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River Roeburn.
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Looking toward the three peaks again.
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Shooting Cabin on Mallowdale Fell.
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Three Peaks and the hills above Kirkby Lonsdale.
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Ward’s Stone.

From Ward’s Stone the walk was on more familiar territory – over Grit Fell, past the Andy Goldsworthy sculptures and back to the Littledale Road, where my car was parked, via a stalker’s path and back to Sweet Beck.

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Morecambe Bay from Ward’s Stone.
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Looking towards home from Ward’s Stone.

I even had some occasional moments of sunshine, and the light out over Morecambe Bay was absolutely superb. My photos don’t really do it justice, but it was lovely to keep getting views of it as I descended.

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Looking back to Ward’s Stone.
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The River Lune and the Bay from Grit Fell.
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Spoil heaps on Grit Fell.
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Andy Goldsworthy sculptures on Grit Fell.
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Arriving back at the car park with not too much daylight left.

The route was around 17 miles, with a fair bit of up and down. I wish I could provide a map, but although MapMyWalk worked on the day, it subsequently lost the data. I’ve since uninstalled and reinstalled the app, which, touch wood, seems to have had the desired affect.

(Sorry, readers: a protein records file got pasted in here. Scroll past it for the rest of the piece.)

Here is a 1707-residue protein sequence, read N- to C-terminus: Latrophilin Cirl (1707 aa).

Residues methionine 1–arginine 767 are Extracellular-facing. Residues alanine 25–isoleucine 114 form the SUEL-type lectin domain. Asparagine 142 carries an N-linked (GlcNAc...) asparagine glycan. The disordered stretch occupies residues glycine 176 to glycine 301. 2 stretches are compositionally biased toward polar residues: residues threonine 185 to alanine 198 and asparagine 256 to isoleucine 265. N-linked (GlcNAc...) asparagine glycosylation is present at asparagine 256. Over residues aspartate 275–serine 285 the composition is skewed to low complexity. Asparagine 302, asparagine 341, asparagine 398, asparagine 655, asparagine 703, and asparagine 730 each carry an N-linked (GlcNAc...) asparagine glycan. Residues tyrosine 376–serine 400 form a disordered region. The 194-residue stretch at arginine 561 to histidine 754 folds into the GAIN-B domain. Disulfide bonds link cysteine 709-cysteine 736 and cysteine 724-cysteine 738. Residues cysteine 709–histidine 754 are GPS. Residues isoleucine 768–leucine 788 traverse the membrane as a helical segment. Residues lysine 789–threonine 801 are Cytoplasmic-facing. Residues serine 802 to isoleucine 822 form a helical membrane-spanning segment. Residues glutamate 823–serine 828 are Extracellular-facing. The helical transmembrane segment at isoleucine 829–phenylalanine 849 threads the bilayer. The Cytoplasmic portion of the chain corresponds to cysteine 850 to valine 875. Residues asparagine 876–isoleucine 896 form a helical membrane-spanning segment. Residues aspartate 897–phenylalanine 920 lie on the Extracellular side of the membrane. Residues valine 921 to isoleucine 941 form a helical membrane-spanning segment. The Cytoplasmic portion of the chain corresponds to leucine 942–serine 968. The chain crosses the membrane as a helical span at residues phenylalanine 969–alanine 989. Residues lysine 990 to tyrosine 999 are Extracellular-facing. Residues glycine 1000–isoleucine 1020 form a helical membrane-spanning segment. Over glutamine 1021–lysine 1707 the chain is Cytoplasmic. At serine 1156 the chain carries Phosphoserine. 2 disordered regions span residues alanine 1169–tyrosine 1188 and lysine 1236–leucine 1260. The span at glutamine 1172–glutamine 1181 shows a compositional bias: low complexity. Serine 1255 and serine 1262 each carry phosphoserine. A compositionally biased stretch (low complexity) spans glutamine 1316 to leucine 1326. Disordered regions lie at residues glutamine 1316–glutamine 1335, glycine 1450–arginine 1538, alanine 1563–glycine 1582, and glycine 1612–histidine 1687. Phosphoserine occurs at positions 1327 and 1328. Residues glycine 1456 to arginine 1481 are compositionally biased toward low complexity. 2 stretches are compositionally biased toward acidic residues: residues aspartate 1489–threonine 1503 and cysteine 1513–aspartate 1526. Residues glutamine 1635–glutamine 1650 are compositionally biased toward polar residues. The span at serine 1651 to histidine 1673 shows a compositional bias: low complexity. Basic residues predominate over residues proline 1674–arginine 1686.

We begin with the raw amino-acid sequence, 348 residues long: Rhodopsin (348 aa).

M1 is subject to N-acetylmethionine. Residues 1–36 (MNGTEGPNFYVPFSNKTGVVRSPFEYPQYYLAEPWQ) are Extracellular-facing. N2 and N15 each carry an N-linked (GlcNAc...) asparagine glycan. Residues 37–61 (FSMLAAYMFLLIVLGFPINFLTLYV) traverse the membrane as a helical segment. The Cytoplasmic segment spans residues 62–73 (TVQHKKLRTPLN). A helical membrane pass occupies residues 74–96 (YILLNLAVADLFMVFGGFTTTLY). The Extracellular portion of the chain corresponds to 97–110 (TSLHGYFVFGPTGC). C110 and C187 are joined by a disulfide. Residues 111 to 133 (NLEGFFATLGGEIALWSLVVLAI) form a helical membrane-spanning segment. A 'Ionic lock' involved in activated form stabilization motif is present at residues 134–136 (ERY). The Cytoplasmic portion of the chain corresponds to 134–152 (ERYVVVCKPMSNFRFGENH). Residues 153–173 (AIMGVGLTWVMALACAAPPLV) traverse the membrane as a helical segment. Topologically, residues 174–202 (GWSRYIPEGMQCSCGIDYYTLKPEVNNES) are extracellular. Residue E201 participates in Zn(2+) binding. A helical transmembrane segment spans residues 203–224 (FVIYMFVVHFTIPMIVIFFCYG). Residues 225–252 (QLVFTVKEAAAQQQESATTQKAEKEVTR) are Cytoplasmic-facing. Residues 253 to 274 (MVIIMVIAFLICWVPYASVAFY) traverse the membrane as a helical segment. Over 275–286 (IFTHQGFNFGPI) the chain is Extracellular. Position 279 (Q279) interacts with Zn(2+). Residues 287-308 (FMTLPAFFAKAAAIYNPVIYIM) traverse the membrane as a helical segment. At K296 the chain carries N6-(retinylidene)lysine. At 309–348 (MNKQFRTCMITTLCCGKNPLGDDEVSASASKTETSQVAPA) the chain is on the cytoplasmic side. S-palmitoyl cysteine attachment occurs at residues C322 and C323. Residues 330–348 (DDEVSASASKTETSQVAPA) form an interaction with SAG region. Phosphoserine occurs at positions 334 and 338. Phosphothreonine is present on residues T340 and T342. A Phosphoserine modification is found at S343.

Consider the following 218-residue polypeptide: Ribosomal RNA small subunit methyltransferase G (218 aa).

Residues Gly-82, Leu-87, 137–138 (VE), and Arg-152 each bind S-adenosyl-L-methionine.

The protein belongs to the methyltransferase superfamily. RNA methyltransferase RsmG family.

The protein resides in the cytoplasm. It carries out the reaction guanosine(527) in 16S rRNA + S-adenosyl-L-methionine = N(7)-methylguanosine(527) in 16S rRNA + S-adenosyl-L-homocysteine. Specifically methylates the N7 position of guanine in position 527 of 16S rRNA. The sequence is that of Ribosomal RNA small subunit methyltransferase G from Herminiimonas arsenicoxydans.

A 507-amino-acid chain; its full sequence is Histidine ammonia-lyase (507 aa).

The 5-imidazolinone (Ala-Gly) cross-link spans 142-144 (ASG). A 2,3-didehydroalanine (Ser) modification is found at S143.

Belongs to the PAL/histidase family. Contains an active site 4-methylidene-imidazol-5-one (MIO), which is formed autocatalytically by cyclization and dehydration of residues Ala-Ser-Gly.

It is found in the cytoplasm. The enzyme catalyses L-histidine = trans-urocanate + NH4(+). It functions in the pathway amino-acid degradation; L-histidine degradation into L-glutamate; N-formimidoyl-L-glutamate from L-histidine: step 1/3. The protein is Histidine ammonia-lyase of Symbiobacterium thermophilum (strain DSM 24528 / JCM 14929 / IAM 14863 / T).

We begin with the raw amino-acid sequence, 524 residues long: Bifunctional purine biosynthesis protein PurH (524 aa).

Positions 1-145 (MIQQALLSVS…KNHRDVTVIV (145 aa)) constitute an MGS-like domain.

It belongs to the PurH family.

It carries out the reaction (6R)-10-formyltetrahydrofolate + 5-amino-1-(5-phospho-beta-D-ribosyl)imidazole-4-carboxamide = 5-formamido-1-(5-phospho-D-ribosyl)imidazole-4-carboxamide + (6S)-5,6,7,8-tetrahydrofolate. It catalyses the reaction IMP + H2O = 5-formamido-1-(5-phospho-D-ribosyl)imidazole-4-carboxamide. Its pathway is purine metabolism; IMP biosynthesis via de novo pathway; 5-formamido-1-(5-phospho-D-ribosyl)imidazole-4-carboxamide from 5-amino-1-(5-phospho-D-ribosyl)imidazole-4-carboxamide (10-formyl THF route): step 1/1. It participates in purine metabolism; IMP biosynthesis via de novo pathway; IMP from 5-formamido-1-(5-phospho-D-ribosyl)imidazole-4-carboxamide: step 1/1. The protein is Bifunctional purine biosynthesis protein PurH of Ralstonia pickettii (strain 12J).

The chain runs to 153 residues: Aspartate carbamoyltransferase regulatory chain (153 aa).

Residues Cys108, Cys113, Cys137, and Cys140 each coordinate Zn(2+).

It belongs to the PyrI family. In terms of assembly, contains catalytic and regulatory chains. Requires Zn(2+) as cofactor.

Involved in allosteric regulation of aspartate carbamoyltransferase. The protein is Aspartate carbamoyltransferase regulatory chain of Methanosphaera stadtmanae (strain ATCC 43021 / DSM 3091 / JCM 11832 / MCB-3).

A great leg-stretcher, on a mostly gloomy day, which has left me with a number of ideas for further routes.

Littledale and Ward’s Stone

10 thoughts on “Littledale and Ward’s Stone

  1. Fantastic walk. I seem to remember that September had tiers but people were holidaying all around the country which tends to suggest you could go where you wanted at that time, so you are good!! Love that you are ticking off all the Lune suppliers. Have to say that’s not a list I have heard of before but if it takes you to this sort of countryside then its a thumbs up from me

    1. beatingthebounds says:

      There is a list, on Wikipedia but I don’t think it can be complete. The whole thing started from a conversation in the comments on a previous post and has developed into a series of occasional walks to visit a few new (to me) feeders of the Lune catchment. It has taken me to some places I might not normally have visited. The areas which drain into the Lune are very varied – the northern side of the Bowland Fells, some parts of the Three Peaks area, the hills above Kirkby and Barbon, possibly all of the Howgills, Baugh Fell and Wildboar Fell, some of the limestone country around Orton, the little visited valleys on the Eastern Fringe of the Lakes, above Tebay. Keeps me busy and out of harms way!

  2. I know what you mean about “the rules” – I think I have been thoroughly confused about them since March last year! I have concerns that this confusion over rules has affected your thought processes as you now appear to be ticking off river tributaries. This is not good. At least you know where the “treatment of addiction” centre is πŸ™‚ .

    1. beatingthebounds says:

      He-he. I think I like this latest wheeze precisely because of how Quixotic it is! I was up on Baugh Fell this weekend, which W.R.Mitchell described as “essentially a sponge”. It’s huge, two tivers rise on its flanks and a huge number of streams and all of them eventually flow into the Lune – I’ll never get close to visiting them all – but I’ll enjoy trying, or pretending to.